HOLLIS – The wide shot, Patrick Bonsant told me, should be my “safety shot.”

He told me this as we sat down in front of a camera control panel before the taping of “Saco River Chronicles,” a show on Saco River Community Television.

The show would include volunteer Lloyd Metcalf sitting in a chair while asking questions of chef Sebastian Carosi, who would talk about his Shaker-inspired cooking and his forthcoming job on the Gulf Coast cooking for oil cleanup workers.

So all I had to do, Bonsant said, was press one button for a shot of Metcalf to show up on screen, another button for Carosi and a third for the “safety shot” of the both of them. Oh, by the way, one button is broken, Bonsant said, don’t push that one, the one marked B, because nothing will appear on screen.

Just dead air.

The filming started with Metcalf introducing the show and asking a question of Carosi, so I pressed A to call up the shot from the camera focused on him. When Carosi answered, I pressed C for a shot of him. Then A for another question, and C for another answer.

At some point, the questions and answers became relatively short, like “Tell us about the season at the apple orchard,” and I started feeling like I was playing Ping-Pong with my shots, two seconds on one man, three seconds on the other.

And then, as I knew I would at some point, I pushed the broken button, B, and got a shot of nothing but gray screen.

“Go to the wide shot,” Bonsant whispered, so his voice wouldn’t be picked up by the studio mics.

I quickly pressed D and remembered that that was my “safety shot.”

So for the rest of the 25-minute taping, I went with a wide shot when I wasn’t sure how long a question or answer would be. I still mixed in some single shots (especially when Bonsant whispered for me to do so).

When we were finished with the filming, Bonsant said I had done fine. He could edit out my B button gaffe, and maybe use extra footage of Carosi cooking or something to cover the spots where my cuts from one shot to the next were too choppy.

“If I would have done anything different, it would have been to use the wide shot a little more,” said Bonsant, being kind in his assessment.

Bonsant has practice at being kind, and patient, when it comes to teaching the ins and out of TV production equipment. That’s because as station manager for Saco River Community Television — and the only full-time employee — he has to train, help and give guidance to anyone from the community/public access station’s six-town service area: Buxton, Hollis, Limerick, Limington, Standish and Waterboro.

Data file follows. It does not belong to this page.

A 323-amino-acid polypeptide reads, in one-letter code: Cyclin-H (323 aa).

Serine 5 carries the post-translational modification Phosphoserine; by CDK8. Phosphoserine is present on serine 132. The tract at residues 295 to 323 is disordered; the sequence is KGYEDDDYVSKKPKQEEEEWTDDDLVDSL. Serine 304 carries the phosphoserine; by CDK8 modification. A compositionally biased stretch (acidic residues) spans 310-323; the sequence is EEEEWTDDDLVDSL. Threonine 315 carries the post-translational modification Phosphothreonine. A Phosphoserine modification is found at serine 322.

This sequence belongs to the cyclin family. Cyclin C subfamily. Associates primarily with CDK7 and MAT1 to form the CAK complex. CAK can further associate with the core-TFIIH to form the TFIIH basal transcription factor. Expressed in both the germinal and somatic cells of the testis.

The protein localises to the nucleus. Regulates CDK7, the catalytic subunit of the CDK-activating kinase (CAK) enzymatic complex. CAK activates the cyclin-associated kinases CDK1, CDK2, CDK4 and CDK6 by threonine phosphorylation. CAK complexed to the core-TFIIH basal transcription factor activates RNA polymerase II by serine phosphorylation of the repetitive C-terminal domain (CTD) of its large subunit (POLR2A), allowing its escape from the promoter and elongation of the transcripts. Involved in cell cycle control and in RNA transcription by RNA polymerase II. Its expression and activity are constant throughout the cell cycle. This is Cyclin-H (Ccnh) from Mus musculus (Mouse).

Part of Bonsant’s job is to let people in those towns know that anyone can come in with an idea for a show, and he’ll help them make it a reality.

The community station’s most popular show right now is “Garden Thyme,” a gardening show put on by two sisters who had never handled a camera before. But they’ve had so much fun, and so much positive response, they are planning to do a show on local bean suppers when gardening season ends.

“I believe very strongly that television — especially at the local, grass-roots level — can and should be more a participatory than just a passive endeavor,” said Bonsant, who has worked at various Maine public access or community access stations since the early 1990s.

Fitting in with the rural nature of the towns it serves, the station is housed in an old farm stand on Plains Road in Hollis. The building was donated by the Poland Spring Water Co., which has a bottling plant nearby.

Part of Bonsant’s job is to make sure schedules are followed and that the Hollis selectmen’s meeting is airing when it’s supposed to. If there’s a problem with any of the town channels — the audio wasn’t working exactly right on one of them recently — Bonsant has to try to troubleshoot the problem and get it fixed.

Much of his day is spent editing footage shot by volunteers. He also gets programs from sources that aren’t local — documentaries or news shows, for example — and puts them on the air.

He also posts Saco River Community Television shows online, at vimeo.com, so people in the area who don’t have cable TV can still see the programs.

“A lot of people out here have satellite,” said Bonsant.

The day I was with Bonsant, Metcalf brought in some footage he had shot of pop singer Lady Gaga at a political rally in Portland. Metcalf runs a fishing tackle shop in Buxton and works in social services. But through the station, he has gotten very interested and involved in public access and is now back in school studying media.

While getting ready to tape the episode of “Saco River Chronicles,” Bonsant gave Metcalf ideas for questions.

As we started to set up the studio, Bonsant showed me how to attach the video cameras to tripods, using little screws. I thought I had the first camera screwed in, but I didn’t. Bonsant secured it for me.

Then we sat down, and the filming began.

The show will be airing this week, Bonsant told me, and it will air every day.

So if you want to see how badly I did, you have five chances. 

Staff Writer Ray Routhier can be contacted at 791-6454 or at:

[email protected]